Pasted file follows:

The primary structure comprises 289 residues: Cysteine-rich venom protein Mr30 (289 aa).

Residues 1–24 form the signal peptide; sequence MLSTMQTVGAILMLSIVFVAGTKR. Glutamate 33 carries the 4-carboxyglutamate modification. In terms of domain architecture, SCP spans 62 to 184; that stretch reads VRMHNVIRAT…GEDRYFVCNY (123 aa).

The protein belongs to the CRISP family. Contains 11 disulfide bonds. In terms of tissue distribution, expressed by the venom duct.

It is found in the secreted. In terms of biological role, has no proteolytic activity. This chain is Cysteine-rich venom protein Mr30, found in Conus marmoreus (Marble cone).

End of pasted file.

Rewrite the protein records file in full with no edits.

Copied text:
The primary structure comprises 289 residues: Cysteine-rich venom protein Mr30 (289 aa).

Residues 1–24 form the signal peptide; sequence MLSTMQTVGAILMLSIVFVAGTKR. Glutamate 33 carries the 4-carboxyglutamate modification. In terms of domain architecture, SCP spans 62 to 184; that stretch reads VRMHNVIRAT…GEDRYFVCNY (123 aa).

The protein belongs to the CRISP family. Contains 11 disulfide bonds. In terms of tissue distribution, expressed by the venom duct.

It is found in the secreted. In terms of biological role, has no proteolytic activity. This chain is Cysteine-rich venom protein Mr30, found in Conus marmoreus (Marble cone).